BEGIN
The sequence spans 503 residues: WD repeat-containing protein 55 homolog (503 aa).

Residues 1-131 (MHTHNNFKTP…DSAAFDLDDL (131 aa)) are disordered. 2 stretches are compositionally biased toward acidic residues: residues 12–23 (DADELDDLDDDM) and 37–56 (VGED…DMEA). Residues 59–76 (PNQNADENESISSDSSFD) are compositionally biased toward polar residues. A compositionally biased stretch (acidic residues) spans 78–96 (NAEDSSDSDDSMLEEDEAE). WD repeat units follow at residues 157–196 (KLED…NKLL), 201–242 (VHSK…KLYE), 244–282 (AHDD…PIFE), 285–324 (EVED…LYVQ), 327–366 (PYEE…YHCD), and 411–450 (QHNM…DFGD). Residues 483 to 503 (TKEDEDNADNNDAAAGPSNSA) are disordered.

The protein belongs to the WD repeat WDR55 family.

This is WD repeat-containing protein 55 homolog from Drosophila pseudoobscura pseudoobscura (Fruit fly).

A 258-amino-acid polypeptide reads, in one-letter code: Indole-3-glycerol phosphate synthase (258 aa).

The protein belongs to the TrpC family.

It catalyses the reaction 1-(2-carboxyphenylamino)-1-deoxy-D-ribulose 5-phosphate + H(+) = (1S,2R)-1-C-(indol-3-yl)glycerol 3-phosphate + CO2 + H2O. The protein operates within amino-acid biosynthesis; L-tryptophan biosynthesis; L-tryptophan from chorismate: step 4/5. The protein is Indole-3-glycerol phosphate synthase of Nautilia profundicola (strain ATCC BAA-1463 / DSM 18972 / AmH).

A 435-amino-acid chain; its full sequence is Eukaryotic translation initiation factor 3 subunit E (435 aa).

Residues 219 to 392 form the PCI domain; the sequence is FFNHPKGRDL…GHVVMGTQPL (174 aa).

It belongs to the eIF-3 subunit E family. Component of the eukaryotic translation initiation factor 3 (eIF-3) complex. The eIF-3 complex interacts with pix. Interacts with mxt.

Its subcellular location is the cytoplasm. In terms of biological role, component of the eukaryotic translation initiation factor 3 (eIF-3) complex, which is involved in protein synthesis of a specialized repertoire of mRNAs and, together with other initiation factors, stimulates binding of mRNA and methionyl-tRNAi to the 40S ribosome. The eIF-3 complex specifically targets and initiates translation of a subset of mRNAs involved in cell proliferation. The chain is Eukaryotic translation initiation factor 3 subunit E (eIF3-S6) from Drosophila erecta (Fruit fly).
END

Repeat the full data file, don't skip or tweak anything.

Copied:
The sequence spans 503 residues: WD repeat-containing protein 55 homolog (503 aa).

Residues 1-131 (MHTHNNFKTP…DSAAFDLDDL (131 aa)) are disordered. 2 stretches are compositionally biased toward acidic residues: residues 12–23 (DADELDDLDDDM) and 37–56 (VGED…DMEA). Residues 59–76 (PNQNADENESISSDSSFD) are compositionally biased toward polar residues. A compositionally biased stretch (acidic residues) spans 78–96 (NAEDSSDSDDSMLEEDEAE). WD repeat units follow at residues 157–196 (KLED…NKLL), 201–242 (VHSK…KLYE), 244–282 (AHDD…PIFE), 285–324 (EVED…LYVQ), 327–366 (PYEE…YHCD), and 411–450 (QHNM…DFGD). Residues 483 to 503 (TKEDEDNADNNDAAAGPSNSA) are disordered.

The protein belongs to the WD repeat WDR55 family.

This is WD repeat-containing protein 55 homolog from Drosophila pseudoobscura pseudoobscura (Fruit fly).

A 258-amino-acid polypeptide reads, in one-letter code: Indole-3-glycerol phosphate synthase (258 aa).

The protein belongs to the TrpC family.

It catalyses the reaction 1-(2-carboxyphenylamino)-1-deoxy-D-ribulose 5-phosphate + H(+) = (1S,2R)-1-C-(indol-3-yl)glycerol 3-phosphate + CO2 + H2O. The protein operates within amino-acid biosynthesis; L-tryptophan biosynthesis; L-tryptophan from chorismate: step 4/5. The protein is Indole-3-glycerol phosphate synthase of Nautilia profundicola (strain ATCC BAA-1463 / DSM 18972 / AmH).

A 435-amino-acid chain; its full sequence is Eukaryotic translation initiation factor 3 subunit E (435 aa).

Residues 219 to 392 form the PCI domain; the sequence is FFNHPKGRDL…GHVVMGTQPL (174 aa).

It belongs to the eIF-3 subunit E family. Component of the eukaryotic translation initiation factor 3 (eIF-3) complex. The eIF-3 complex interacts with pix. Interacts with mxt.

Its subcellular location is the cytoplasm. In terms of biological role, component of the eukaryotic translation initiation factor 3 (eIF-3) complex, which is involved in protein synthesis of a specialized repertoire of mRNAs and, together with other initiation factors, stimulates binding of mRNA and methionyl-tRNAi to the 40S ribosome. The eIF-3 complex specifically targets and initiates translation of a subset of mRNAs involved in cell proliferation. The chain is Eukaryotic translation initiation factor 3 subunit E (eIF3-S6) from Drosophila erecta (Fruit fly).